If that were what progressive enhancement meant, I’d be with him all the way. But progressive enhancement is not about offering all functionality; progressive enhancement is about making sure that your core functionality is available to everyone. Everything after that is, well, an enhancement (the clue is in the name).

The trick to doing this well is figuring out what is core functionality, and what is an enhancement. There are no hard and fast rules.

Sometimes it’s really obvious. Web fonts? They’re an enhancement. Rounded corners? An enhancement. Gradients? An enhancement. Actually, come to think of it, all of your CSS is an enhancement. Your content, on the other hand, is not. That should be available to everyone. And in the case of task-based web thangs, that means the fundamental tasks should be available to everyone …but you can still layer more tasks on top.

If you’re building an e-commerce site, then being able to add items to a shopping cart and being able to check out are your core tasks. Once you’ve got that working with good ol’ HTML form elements, then you can go crazy with your enhancements: animating, transitioning, swiping, dragging, dropping …the sky’s the limit.

This is exactly what Orde Saunders describes:

I’m not suggesting that you try and replicate all your JavaScript functionality when it’s disabled, above all that’s just not practical. What you should be aiming for is being able to complete the basics - for example adding a product to a shopping cart and then checking out. This is necessarily going to be clunky as judged by current standards and I suggest you don’t spend much time on optimising this process.

Scott asked about building a camera app with progressive enhancement:

Here again, the real question to ask is “what is the core functionality?” Building a camera app is a means to an end, not the end itself. You need to ask what the end goal is. Perhaps it’s “enable people to share photos with their friends.” Going back to good ol’ HTML, you can accomplish that task with:

<input type="file" accept="image/*">

Now that you’ve got that out of the way, you can spend the majority of your time making the best damn camera app you can, using all the latest browser technologies. (Perhaps WebRTC? Maybe use a canvas element to display the captured image data and apply CSS filters on top?)

Scott says:

My point is that not everything devolves to content. Sometimes the functionality is the point.

I agree wholeheartedly. In fact, I would say that even in the case of “content” sites, functionality is still the point—the functionality would be reading/hearing/accessing content. But I think that Scott is misunderstanding progressive enhancement if he think it means providing all the functionality that one can possibly provide.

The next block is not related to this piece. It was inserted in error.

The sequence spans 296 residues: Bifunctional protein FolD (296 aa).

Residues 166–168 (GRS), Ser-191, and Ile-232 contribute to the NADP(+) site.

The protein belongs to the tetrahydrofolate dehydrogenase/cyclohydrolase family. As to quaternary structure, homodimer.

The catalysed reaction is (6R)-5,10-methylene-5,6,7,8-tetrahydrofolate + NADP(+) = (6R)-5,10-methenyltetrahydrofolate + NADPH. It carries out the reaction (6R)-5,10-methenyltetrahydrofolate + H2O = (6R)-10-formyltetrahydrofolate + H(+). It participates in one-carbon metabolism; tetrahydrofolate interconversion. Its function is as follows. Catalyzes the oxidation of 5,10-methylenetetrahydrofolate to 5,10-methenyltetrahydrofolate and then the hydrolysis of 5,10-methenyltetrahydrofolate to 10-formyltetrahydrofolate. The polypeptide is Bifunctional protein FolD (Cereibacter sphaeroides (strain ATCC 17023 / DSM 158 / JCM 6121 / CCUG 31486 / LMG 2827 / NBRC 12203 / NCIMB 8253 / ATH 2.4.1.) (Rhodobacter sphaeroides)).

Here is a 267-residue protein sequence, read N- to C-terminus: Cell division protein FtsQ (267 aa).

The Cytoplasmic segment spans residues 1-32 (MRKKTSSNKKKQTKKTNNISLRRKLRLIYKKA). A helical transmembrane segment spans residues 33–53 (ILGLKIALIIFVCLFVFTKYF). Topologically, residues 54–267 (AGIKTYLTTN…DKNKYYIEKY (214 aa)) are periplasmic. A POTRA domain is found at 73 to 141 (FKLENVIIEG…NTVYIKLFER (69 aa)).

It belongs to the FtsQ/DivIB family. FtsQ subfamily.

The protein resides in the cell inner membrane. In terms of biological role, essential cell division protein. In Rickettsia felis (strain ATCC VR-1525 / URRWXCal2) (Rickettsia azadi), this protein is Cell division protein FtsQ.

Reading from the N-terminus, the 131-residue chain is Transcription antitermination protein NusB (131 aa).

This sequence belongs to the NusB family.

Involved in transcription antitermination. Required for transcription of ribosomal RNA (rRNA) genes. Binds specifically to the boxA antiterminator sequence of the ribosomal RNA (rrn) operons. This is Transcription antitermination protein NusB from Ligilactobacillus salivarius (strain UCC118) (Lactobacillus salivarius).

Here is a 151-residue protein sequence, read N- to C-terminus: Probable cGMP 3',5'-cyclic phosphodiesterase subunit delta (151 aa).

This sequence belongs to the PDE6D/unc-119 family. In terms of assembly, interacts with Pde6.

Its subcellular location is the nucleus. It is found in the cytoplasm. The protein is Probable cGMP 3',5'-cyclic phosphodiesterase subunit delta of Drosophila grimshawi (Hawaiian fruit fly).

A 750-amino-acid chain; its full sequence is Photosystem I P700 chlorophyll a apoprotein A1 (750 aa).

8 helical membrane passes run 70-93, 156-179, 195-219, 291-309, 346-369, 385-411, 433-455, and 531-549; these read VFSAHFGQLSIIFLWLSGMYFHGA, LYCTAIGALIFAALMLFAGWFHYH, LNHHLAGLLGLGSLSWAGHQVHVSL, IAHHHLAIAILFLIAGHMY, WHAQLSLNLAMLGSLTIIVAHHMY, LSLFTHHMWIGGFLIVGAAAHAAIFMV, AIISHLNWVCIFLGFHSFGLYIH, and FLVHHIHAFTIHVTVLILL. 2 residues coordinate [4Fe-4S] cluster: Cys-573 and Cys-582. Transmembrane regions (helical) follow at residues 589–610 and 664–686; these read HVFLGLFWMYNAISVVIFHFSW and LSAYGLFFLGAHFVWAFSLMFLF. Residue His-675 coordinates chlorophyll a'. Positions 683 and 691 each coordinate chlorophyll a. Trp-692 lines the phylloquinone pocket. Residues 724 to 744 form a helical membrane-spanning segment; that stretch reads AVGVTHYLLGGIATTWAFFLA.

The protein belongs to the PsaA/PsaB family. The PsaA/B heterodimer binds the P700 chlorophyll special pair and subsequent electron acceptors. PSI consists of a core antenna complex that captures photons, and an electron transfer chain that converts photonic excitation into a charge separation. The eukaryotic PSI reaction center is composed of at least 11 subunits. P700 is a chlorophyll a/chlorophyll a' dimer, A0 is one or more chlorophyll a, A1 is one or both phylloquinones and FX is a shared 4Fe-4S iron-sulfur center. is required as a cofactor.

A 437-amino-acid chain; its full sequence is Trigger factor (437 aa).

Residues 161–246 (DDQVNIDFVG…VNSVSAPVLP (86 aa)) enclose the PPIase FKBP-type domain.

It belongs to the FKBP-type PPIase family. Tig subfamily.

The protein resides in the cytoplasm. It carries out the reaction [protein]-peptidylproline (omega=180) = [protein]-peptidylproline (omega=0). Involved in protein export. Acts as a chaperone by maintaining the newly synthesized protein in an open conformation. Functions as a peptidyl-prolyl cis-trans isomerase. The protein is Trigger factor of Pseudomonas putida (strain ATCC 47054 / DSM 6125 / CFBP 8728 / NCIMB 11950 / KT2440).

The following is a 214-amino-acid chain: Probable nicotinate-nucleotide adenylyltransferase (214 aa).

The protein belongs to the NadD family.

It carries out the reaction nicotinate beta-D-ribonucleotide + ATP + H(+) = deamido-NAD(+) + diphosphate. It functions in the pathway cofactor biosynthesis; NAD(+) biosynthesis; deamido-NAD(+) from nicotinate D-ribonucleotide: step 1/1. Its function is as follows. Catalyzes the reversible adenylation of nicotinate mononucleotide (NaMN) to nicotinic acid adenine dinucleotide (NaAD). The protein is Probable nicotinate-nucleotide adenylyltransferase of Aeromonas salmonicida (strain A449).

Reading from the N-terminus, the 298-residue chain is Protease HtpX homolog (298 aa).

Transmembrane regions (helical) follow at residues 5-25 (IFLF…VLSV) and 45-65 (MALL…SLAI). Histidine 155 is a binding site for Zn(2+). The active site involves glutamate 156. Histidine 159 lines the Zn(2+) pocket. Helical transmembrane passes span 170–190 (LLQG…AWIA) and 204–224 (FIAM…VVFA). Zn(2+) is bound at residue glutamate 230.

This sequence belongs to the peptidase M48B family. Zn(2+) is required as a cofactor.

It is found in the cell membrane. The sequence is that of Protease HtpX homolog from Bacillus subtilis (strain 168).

Mat recently pointed out that there are plenty of enhancements on the Boston Globe site that require JavaScript, but the core functionality is available to everyone:

Scott again:

What I’m chaffing at is the belief that when a page is offering specific functionality, Let’s say a camera app or a chat app, what does it mean to progressively enhance it?

Again, a realtime chat app is a means to an end. What is it enabling? The ability for people to talk to each other over the web? Okay, we can do that using good ol’ HTML—text and form elements—with full page refreshes. That won’t be realtime. That’s okay. The realtime part is an enhancement. Use Web Sockets and WebRTC (in the browsers that support them) to provide the realtime experience. But everyone gets the core functionality.

Like I said, the trick is figuring out what’s core functionality and what’s an enhancement.

Ethan provides another example. Let’s say you’re building a browser-based rich text editor, that uses JavaScript to do all sorts of formatting on the fly. The core functionality is not the formatting on the fly; the core functionality is being able to edit text:

If progressive enhancement truly meant making all functionality available to everyone, then it would be unworkable. I think that’s a common misconception around progressive enhancement; there’s this idea that using progressive enhancement means that you’re going to spend all your time making stuff work in older browsers. In fact, it’s the exact opposite. As long as you spend a little bit of time at the start making sure that the core functionality works with good ol’ fashioned HTML, then you can spend most of your time trying out the latest and greatest browser technologies.

As Orde put it:

What you are going to be spending the majority of your time and effort on is the enhanced JavaScript version as that is how the majority of your customers will be experiencing your site.

The other Scott—Scott Jehl—wrote a while back:

For us, building with Progressive Enhancement moves almost all of our development time and costs to newer browsers, not older ones.

Progressive Enhancement frees us to focus on the costs of building features for modern browsers, without worrying much about leaving anyone out. With a strongly qualified codebase, older browser support comes nearly for free.

Approaching browser support this way requires a different way of thinking. For everything you’re building, you need to ask “is this core functionality, or is it an enhancment?” and build accordingly. It takes a bit of getting used to, but it gets easier the more you do it (until, after a while, it becomes second nature).